Violet’s been real sick the last few days – we didn’t get flu shots this year, and we’ve seemingly paid for it. It’s been a very flu-y season. With this bout, she falls asleep and wakes up in a nightmare again and again all night. She sometimes wakes up still in the dream, inconsolable, for several minutes. Something about a plane crash and her sister and we need to find the guard.
When I know hysterical crying could startle me awake at any second, I give up, throwing on Project Runway or Pawn Stars in the living room, Violet joining me after her next nightmare. By 4, I know we can probably sleep til 7, when it’s time for her older sister Daisy to get ready for school.
I’m sick too – not that it matters. When my children are in need, it’s like a reset button, wiping away the stupid stuff I was obsessing about yesterday. Selflessness soothes the soul.
But sleeplessness makes you really tired. After picking up Daisy yesterday, she told me she had joined a club – Uni-squirrel University of Santa Cruz (UUSC). She went on in some detail before I realized this was an unofficial club – founded by a fourth grade boy obsessed with a beast that many doubt even exists – the half unicorn, half squirrel.
My job involves planning activities for students – and I carry around a bit of guilt that I don’t have enough time to plan my own children’s activities to the extent that I would like. I know what we could be doing but I’m not sure how to make it work with a packed work schedule and a split custody arrangement.
Rest assured that someone at my kid’s school has taken things into his own capable, and perhaps crazy, hands. Daisy tells me the president of UUSC is passionate about the uni-squirrel cause and spends most of the meetings, which occur every day at lunch by a tree, lecturing the other kids about the history and behavior of uni-squirrels. Daisy says it’s actually more of a class than a club. There’s homework; UUSC members must learn three words in uni-squirrel language per day. Full membership in UUSC is earned by consistently doing the homework and granted in a ceremony where new members lay across the lawn, stomachs down, while the founder throws clumps of grass on their backs.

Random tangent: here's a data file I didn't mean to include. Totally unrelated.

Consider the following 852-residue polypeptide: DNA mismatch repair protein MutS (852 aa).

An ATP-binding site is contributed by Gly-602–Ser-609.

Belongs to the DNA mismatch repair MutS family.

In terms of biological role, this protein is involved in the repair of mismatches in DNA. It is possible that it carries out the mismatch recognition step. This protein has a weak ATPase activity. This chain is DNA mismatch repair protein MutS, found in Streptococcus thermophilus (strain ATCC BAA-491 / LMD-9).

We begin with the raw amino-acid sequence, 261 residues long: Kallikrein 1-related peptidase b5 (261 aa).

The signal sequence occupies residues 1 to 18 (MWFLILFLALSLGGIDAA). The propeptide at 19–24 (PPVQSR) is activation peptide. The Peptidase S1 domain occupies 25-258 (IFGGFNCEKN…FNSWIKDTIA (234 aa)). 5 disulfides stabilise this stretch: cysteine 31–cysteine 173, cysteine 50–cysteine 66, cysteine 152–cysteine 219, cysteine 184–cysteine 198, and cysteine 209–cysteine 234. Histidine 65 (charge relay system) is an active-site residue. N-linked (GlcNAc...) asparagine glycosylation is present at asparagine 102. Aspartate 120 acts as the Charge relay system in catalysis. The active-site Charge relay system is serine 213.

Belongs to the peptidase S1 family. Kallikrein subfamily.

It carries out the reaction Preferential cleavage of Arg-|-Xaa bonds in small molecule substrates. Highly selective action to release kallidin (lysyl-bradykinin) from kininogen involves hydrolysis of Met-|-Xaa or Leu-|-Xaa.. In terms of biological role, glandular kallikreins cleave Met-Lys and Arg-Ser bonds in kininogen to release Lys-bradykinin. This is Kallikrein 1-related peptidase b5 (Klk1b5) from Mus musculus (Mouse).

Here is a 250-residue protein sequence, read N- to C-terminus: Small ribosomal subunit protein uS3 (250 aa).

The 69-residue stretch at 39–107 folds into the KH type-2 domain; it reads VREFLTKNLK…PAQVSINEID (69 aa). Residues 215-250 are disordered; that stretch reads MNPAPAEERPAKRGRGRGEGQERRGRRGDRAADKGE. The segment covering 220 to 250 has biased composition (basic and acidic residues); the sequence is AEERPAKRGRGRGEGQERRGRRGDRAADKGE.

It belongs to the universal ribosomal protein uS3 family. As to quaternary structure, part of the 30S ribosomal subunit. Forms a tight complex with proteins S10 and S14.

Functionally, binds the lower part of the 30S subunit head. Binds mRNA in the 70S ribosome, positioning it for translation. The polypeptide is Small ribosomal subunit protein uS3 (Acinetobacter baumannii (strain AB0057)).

I have to say this Uni-squirrel University is well organized. And it also happens to be timely, as the uni-squirrels are expected to take over the world any day now. Surely, those nonbelievers will regret not being able to communicate with our most important leaders after the uni-squirrel apocalypse.
I’m impressed by how imaginative kids seem to be today. In my elementary school days, extracurricular learning was something that might happen when you predicted the end of a compelling Fantasy Island episode or by pretending to be a banker by sitting in front of a chair, pushing Monopoly money through the slatted, wooden chairback.
As Daisy was sharing her newfound interest in uni-squirrels, Violet interrupted, “You should join the Chess Club. I joined it and it’s really fun. You go to the library at lunch and you can play chess or other board games with your friends . . .”
My fourth grader is learning a language known only to squirrel unicorns (or is it unicorn squirrels) and my first grader joined a chess club? Good thing I've been reminded that my most important role is being their mama, because I think they’re already smarter than me.